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Check out the coolest canyons in Austria

© by Arnold Weisz

The Austrian Alps are not only snow-capped peaks but also deep canyons and narrow gorges. Many of the most incredible canyons in Austria offer spectacular adventures in some real wild nature.

Most of the canyons and gorges in Austria are maintained by public or private conservation organisations, and you pay an entrance fee. The fee covers the maintenance and conservation projects in the area. Many canyons offer suitable hikes for the whole family, and only a few are best hiked by seasoned hikers. We have collected a few impressions from some canyons we visited around Austria and South Tyrol.

Kesselfallklamm (Styria)

The small Rötschbach River cascades down several waterfalls, rushes over rapids and flows through pools, making its way through the gorge. The highest waterfall cascades down several steps before culminating 38 meters below the cliff. It is just one of the highlights as we hike on more than 50 walkways and bridges, making it possible to experience the natural spectacle up close.

Where the Rötschbach River ripples quietly at the top of the gorge, the trail branches off to the right. A steep ascent leads you first to colossal rock formations through the so-called stone gate before the trail leads past a cave back down to the valley. After about 2.7 kilometres and 1.5 hours of hiking time, we are back at the start by Sandwirt restaurant. If you are ok with water temperatures of 15-18 °C in the summer, bring bathing clothes for a refreshing dip in one of the shallow pools in the canyon.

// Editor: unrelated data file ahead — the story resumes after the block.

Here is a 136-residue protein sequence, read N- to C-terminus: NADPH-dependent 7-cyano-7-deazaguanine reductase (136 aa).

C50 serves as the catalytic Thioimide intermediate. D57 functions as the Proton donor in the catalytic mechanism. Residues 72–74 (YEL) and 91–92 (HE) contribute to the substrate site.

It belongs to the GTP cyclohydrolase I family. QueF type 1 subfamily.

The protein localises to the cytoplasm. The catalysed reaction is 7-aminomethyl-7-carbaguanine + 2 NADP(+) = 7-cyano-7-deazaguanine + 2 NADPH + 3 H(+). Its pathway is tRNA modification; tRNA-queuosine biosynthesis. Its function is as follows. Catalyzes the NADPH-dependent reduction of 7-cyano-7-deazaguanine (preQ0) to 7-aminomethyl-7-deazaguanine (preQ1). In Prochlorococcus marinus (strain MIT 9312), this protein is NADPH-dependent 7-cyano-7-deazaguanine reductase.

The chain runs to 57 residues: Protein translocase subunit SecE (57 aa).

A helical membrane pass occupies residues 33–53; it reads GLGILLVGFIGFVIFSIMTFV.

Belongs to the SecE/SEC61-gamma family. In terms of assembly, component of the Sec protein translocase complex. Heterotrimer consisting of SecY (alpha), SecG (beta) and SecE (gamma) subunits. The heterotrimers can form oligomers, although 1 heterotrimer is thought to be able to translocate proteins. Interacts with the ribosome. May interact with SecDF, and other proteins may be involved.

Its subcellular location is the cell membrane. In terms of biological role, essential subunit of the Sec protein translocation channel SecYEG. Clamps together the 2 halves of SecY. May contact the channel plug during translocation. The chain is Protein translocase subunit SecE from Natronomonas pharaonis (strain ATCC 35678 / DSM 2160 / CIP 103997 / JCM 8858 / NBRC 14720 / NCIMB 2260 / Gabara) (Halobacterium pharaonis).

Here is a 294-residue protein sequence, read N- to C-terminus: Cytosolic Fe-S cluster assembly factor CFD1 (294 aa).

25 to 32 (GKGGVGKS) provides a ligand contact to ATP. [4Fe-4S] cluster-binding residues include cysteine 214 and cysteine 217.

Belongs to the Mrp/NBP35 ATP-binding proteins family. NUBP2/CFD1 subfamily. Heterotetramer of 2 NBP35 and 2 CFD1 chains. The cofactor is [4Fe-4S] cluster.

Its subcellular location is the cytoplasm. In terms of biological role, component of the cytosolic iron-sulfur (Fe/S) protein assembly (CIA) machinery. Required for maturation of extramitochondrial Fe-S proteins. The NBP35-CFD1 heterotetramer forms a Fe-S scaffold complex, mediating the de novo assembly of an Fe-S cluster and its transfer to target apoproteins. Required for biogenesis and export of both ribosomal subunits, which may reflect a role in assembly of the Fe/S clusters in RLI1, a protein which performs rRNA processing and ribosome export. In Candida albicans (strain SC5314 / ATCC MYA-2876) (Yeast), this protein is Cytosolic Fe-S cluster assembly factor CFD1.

For more info: Graz Tourism

Tscheppaschlucht (Carinthia)

The Tscheppaschlucht by Ferlach, Carinthia, is a natural jewel of a canyon. Enjoy hiking a canyon with a unique natural backdrop. Moreover, there are different routes, exits, and hiking times from an estimated 2 – 4 hours. We found the path and walkways relatively easy to hike. However, some parts require that you be steady on your feet. Starting nicely initially, it becomes more strenuous as you start the 334-meter ascent up to the highest point at 983 meters above sea level. Often, you are hiking up and down the terrain.